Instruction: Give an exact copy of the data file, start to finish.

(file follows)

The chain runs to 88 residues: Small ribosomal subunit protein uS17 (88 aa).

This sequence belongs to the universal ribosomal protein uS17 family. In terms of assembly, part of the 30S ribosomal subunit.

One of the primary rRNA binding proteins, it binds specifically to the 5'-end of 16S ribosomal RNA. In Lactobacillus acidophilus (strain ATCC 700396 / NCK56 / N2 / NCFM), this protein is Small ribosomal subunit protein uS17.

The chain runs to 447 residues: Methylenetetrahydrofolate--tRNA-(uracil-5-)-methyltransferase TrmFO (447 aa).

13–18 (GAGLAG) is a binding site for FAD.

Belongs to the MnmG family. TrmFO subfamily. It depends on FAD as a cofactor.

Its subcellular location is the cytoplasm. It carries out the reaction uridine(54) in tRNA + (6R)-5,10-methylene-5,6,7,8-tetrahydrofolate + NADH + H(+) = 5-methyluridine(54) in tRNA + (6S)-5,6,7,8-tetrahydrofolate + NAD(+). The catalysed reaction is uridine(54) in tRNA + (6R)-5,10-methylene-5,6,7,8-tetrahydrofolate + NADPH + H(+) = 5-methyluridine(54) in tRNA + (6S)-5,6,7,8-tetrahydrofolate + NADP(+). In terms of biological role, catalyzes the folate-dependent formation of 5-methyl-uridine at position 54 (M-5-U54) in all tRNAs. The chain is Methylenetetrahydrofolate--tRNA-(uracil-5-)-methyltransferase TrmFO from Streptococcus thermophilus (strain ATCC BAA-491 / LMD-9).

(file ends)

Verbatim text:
The chain runs to 88 residues: Small ribosomal subunit protein uS17 (88 aa).

This sequence belongs to the universal ribosomal protein uS17 family. In terms of assembly, part of the 30S ribosomal subunit.

One of the primary rRNA binding proteins, it binds specifically to the 5'-end of 16S ribosomal RNA. In Lactobacillus acidophilus (strain ATCC 700396 / NCK56 / N2 / NCFM), this protein is Small ribosomal subunit protein uS17.

The chain runs to 447 residues: Methylenetetrahydrofolate--tRNA-(uracil-5-)-methyltransferase TrmFO (447 aa).

13–18 (GAGLAG) is a binding site for FAD.

Belongs to the MnmG family. TrmFO subfamily. It depends on FAD as a cofactor.

Its subcellular location is the cytoplasm. It carries out the reaction uridine(54) in tRNA + (6R)-5,10-methylene-5,6,7,8-tetrahydrofolate + NADH + H(+) = 5-methyluridine(54) in tRNA + (6S)-5,6,7,8-tetrahydrofolate + NAD(+). The catalysed reaction is uridine(54) in tRNA + (6R)-5,10-methylene-5,6,7,8-tetrahydrofolate + NADPH + H(+) = 5-methyluridine(54) in tRNA + (6S)-5,6,7,8-tetrahydrofolate + NADP(+). In terms of biological role, catalyzes the folate-dependent formation of 5-methyl-uridine at position 54 (M-5-U54) in all tRNAs. The chain is Methylenetetrahydrofolate--tRNA-(uracil-5-)-methyltransferase TrmFO from Streptococcus thermophilus (strain ATCC BAA-491 / LMD-9).